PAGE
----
Monastery of the Sisters of St. Francis by Port

Monastery of the Sisters of St. Francis by Port

Architect’s Firm: PORT
Contact e-mail:
Project Location: Dobrzeń Wielki, Poland
Completion Year: 2019
Project Year: 2017/18
Gross Built Area (square meters or square foot): 1817,3m2

Lead Architects: Józef Franczok, Marcin Kolanus, Magdalena Targosz, Artur Nitribitt
Other participants (eg. collaborators, clients, consultants, etc):
Collaborators: Justyna Brzezińska, Anna Otlik
Investor: Polish Province of the Sister of the Third Order of St.Francis
Structure: Robert Miśkowiec, Piotr Warzecha
Executive company: BIL Sp. z o.o, Czora Sp. z o.o, PPUH AKO Andrzej Kasieczka, Rurbet Sp.z o.o
Photo credits: Stanisław Zajączkowski

Project reflects the belief, that architecture while responding to all pragmatic needs affects our mental well-being and spirituality. Well-balanced space might benefits to introspection, contemplation and strengthens spiritual and emotional life.

Despite the prosperity, many people struggle nowadays with the lack of time, fatigue, overwhelmment and the complexity of the modern world. Lack of relationships, visual noise and constant rush, distract our attention from what is really important.

More and more often, in order to find meaning and our own way, we deliberately decide to simplify our lives. We often seek for asylum in the mountains or the seas, to find calm and peace.

Following the famous “less is more” sentence by Mies van der Rohe, this movement can be largely supported and enhanced by the space which surrounds us. It provides a background, peaceful frame to contemplate nature and light.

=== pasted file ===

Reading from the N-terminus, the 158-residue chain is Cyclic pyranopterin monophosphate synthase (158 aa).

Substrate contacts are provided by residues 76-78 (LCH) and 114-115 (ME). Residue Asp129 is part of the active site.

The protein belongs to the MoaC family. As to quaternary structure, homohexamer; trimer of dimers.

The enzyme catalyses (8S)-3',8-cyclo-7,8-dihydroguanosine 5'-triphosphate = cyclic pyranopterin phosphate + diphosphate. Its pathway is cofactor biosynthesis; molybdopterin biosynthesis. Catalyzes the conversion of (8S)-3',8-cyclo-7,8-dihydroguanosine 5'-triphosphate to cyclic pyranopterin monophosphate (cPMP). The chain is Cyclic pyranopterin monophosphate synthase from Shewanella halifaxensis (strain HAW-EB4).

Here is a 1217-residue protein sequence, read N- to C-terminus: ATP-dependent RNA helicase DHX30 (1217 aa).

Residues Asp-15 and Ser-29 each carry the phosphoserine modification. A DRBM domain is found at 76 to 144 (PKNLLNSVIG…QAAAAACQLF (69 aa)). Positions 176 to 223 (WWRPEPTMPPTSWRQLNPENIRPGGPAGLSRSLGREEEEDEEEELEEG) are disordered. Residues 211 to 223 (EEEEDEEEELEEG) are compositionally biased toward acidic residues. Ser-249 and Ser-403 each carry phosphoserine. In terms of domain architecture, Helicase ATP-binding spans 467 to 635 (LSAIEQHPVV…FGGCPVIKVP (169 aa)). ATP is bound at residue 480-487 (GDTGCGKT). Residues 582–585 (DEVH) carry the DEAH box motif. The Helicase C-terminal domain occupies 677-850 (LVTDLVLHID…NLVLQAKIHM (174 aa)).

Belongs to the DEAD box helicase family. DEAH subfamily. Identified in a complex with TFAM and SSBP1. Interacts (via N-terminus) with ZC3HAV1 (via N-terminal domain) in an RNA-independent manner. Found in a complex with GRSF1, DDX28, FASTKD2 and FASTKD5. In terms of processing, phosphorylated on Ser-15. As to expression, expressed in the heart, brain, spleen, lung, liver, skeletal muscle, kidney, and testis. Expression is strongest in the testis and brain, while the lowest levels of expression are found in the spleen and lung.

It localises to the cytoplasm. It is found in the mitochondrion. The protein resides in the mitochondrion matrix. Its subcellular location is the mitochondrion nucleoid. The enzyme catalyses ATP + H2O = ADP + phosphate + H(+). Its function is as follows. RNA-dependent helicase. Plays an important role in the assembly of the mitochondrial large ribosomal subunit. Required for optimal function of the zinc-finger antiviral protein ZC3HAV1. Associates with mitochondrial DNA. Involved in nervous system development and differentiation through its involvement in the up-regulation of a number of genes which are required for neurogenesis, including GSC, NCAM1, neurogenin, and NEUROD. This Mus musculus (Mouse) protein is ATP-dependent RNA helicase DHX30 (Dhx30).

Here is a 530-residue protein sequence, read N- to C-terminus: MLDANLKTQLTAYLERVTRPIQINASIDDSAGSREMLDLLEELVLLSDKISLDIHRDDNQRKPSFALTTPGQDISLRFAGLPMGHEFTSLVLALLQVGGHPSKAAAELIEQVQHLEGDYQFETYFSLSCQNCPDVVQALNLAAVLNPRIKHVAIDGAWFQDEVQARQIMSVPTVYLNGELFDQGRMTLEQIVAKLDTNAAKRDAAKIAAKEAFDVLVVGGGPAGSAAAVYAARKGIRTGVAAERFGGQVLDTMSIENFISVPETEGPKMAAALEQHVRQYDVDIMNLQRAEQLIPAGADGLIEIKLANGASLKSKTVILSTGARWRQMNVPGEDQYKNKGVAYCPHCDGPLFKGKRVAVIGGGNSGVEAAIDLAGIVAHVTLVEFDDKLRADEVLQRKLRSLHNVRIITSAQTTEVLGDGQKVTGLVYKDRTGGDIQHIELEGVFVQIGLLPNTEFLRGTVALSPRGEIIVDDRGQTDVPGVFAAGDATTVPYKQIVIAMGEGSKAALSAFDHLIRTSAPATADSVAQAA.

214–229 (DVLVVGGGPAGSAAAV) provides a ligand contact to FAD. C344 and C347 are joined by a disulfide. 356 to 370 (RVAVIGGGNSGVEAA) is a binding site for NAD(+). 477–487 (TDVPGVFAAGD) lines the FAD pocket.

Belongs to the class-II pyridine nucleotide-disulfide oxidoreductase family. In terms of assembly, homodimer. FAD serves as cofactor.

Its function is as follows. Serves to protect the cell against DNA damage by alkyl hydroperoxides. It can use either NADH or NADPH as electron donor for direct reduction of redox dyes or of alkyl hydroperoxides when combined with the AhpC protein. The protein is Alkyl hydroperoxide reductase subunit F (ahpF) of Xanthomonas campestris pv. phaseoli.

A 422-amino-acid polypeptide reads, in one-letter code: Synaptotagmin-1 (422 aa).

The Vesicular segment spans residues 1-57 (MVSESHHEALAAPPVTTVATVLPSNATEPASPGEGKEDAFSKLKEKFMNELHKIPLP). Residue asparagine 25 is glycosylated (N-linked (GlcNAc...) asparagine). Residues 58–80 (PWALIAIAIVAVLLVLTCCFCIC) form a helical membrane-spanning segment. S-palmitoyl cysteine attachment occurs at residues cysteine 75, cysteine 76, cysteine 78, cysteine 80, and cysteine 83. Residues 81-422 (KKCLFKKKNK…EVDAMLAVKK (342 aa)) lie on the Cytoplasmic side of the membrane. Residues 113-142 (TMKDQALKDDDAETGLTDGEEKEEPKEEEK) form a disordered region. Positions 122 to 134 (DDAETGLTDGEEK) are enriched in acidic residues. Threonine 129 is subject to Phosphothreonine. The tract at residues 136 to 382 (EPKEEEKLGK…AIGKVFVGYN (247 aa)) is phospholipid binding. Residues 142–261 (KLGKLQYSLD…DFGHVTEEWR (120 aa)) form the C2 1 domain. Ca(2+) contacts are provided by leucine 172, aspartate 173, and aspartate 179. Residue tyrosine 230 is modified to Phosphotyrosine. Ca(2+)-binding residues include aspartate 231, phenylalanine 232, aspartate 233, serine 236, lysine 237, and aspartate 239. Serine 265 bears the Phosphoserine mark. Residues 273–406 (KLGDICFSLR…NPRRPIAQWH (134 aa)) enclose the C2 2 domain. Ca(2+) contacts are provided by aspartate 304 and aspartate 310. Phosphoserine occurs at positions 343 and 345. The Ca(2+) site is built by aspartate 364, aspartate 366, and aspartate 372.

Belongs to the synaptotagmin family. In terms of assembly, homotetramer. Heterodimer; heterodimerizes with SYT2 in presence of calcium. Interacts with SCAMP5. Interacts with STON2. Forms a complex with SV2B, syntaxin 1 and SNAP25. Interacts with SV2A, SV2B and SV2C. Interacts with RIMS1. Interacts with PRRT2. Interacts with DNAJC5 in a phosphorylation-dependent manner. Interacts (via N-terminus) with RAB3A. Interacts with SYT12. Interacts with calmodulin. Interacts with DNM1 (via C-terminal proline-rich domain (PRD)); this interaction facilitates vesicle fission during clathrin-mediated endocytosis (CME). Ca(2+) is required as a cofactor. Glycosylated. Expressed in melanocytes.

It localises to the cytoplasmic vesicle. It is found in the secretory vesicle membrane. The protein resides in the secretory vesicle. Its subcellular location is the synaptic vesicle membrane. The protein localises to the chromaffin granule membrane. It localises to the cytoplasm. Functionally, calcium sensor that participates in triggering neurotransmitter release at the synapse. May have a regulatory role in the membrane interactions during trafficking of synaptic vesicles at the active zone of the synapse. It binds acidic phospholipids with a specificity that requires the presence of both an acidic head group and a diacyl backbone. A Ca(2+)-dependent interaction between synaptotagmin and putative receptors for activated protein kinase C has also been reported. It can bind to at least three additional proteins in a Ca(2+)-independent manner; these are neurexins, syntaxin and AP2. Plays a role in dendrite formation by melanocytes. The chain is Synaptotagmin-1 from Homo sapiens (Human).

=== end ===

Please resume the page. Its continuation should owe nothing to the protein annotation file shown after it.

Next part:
Less elements and colours allow one to focus. One can concentrate on his own thoughts, prayer, contemplation, and contemplate surrounding landscape or changing seasons. Architecture sets a background for light, which in Christianity symbolizes life, God and goodness.

The building is filled with light. It is an instrument, where light plays its symphony, following space according to the seasons and the cycle of the day. The cross casts a wandering light into the entrance lobby. While the chapel’s window and the skylights are constantly changing room’s ambience.

Natural materials used in the project, such as stone, stainless steel, glass, wood, white plaster and concrete, all offers a specific texture and absorbs light differently. They can be seen as everlasting, as while aging, they gain nobility.

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